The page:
The day was glorious, the pitch was in its customary good nick (there have to be some benefits to immersing oneself in imperiousness, and listening to plummy accents whilst trying to spot the Raj-era safari suits doesn’t qualify), and a healthy squad of 15 was primed.
First-up was a stroll in the park against the most excellently-monikered Zenkai (perhaps) Beers. What they lacked in ability and talent, they more than made up for with a penchant for head-high tackles, of which Niall Conlon was an unwilling recipient. It mattered not a jot, though, as Gaijin rattled in a few tries including two to Mad Mauro Sauco, who showed a remarkable turn of pace for a man built like a bomb shelter, and a 70-metre effort to spindly new lad, Ian Roy. Chris Lucas skylarked – although he might prefer to phrase it “showed great support play” – to bag himself one, and Chuckie Laing, Murray Clarke – following great work by Jyoh Iwasaki – and Richard Beard got on the scoresheet, too. With Richard Beard kicking conversions with aplomb, it was off for a couple of thousand yen worth of pasta for lunch. Score: TGRFC 41- Beers 0.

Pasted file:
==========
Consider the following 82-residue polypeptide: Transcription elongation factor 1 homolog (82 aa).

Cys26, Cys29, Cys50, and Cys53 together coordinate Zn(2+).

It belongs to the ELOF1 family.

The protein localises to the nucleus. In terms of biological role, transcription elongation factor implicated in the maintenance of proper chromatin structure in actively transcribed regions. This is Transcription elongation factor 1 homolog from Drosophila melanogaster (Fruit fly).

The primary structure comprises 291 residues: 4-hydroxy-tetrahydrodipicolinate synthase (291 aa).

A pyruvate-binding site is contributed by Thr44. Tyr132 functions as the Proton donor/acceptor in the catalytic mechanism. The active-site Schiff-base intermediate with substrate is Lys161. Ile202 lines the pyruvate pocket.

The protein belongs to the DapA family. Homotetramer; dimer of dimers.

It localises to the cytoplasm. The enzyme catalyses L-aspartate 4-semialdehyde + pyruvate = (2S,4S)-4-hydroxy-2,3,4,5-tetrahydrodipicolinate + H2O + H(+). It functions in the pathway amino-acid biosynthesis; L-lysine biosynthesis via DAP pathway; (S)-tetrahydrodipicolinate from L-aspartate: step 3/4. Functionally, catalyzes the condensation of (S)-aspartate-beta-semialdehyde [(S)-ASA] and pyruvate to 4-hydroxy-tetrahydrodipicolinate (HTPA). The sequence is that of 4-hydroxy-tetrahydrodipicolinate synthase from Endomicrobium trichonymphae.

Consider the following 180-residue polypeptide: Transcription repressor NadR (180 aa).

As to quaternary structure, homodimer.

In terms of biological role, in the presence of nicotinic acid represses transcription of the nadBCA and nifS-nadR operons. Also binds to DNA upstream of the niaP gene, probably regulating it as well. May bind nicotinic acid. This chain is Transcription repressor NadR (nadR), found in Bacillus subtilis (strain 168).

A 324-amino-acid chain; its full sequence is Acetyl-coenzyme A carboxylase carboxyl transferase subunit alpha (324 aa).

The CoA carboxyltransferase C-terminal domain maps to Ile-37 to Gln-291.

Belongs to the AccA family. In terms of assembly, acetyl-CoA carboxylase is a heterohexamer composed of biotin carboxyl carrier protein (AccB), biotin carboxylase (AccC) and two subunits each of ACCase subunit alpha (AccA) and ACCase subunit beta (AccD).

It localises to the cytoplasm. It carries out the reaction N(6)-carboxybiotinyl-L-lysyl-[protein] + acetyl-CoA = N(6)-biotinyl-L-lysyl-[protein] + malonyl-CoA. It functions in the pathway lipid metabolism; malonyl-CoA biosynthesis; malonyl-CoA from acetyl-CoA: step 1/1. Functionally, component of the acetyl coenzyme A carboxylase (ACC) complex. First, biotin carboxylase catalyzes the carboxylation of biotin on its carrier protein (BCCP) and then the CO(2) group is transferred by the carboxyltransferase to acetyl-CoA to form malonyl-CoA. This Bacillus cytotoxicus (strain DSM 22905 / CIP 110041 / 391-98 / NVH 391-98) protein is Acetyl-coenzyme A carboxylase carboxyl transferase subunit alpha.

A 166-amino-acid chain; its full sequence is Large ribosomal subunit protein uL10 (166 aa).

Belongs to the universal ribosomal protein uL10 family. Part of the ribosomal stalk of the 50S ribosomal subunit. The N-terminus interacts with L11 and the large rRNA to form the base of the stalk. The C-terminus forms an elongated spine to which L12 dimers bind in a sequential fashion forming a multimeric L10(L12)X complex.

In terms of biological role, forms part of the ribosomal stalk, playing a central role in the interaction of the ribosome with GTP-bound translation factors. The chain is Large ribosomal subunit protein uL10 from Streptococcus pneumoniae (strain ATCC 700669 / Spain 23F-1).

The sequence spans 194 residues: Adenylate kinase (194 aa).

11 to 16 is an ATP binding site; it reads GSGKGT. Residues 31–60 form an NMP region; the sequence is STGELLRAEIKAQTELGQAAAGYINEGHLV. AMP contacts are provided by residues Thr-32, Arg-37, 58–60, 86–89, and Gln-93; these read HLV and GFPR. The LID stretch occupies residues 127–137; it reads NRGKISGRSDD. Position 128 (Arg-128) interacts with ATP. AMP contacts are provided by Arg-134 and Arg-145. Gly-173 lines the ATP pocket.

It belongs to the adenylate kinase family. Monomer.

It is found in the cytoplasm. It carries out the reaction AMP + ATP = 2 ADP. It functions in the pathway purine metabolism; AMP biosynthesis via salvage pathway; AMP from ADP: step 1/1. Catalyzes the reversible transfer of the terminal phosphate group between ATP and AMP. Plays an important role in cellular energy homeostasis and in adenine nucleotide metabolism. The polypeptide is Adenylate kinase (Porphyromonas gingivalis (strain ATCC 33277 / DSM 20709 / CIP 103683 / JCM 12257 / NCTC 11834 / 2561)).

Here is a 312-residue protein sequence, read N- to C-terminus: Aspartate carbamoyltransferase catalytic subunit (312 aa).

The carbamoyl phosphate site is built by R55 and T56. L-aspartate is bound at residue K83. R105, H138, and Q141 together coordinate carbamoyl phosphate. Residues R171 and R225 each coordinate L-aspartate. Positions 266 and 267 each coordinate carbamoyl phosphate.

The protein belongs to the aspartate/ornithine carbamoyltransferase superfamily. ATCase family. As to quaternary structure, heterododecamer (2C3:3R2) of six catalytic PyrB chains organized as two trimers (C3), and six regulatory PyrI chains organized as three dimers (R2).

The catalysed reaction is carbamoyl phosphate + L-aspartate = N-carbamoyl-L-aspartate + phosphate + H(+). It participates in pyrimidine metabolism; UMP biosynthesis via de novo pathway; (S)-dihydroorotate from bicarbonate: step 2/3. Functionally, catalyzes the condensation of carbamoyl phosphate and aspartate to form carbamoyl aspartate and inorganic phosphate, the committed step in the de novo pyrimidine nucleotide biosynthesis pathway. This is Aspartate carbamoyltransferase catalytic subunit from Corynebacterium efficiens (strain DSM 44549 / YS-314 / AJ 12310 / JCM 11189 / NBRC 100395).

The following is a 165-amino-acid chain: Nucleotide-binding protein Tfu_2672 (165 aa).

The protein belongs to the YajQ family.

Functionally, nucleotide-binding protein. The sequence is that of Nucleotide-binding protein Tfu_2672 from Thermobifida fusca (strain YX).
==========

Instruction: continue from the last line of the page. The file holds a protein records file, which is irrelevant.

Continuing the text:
The second match was against the strong host side who enjoyed the assistance of a rather good backline player from either Melanesia or Polynesia who was ultimately named player of the tournament, and a very fast local winger with an unfeasibly handy sidestep. Along with their usual compliment of large, possibly spoilt-as-children or possibly not (I don’t know, I’m sure they’re very nice people) forwards and solid support play, they gave us a bit of a kicking. The only bright spot was a lovely solo try by Joe Fisher who chipped ahead then outsprinted the defence to dot down. Score: TGRFC 7 – YCAC quite a bit.
So, on to Sunday and the main event. Few in the team needed reminding of the pasting Gaijin took against YCAC in January and a sense of necessity propelled us into this game: namely, the need not to look like arseheads again.
Soaking up uncharacteristic early Gaijin pressure, YCAC went out to 12-0 lead courtesy of a missed tackle down the wing and a powerful rolling maul. Gaijin then turned their territorial superiority into points with Rob Reinebach swatting off some attempted tackles to score near the posts. YCAC, sensing a game on their hands, reverted to their strengths: they plugged the corners with some good tactical kicking, then relied once more on their powerful scrums and rolling mauls, the latter of which yielded another converted try. Around the fringes and in the tight, honours were fairly even. Typical of such encounters between large men with axes to grind, the claret flowed (a substantial proportion of it from Murray Clarke’s head), people stumbled around groggily (Niall Conlon, although he often does on a Sunday, rugby or no), and limbs were torn asunder (Ian Roy, one dislocated shoulder, thanks). 7-19 at the break and with half the population of Chiswick – and a very good first-five called Patu who clearly wasn’t from Chiswick – on their bench, YCAC was looking good.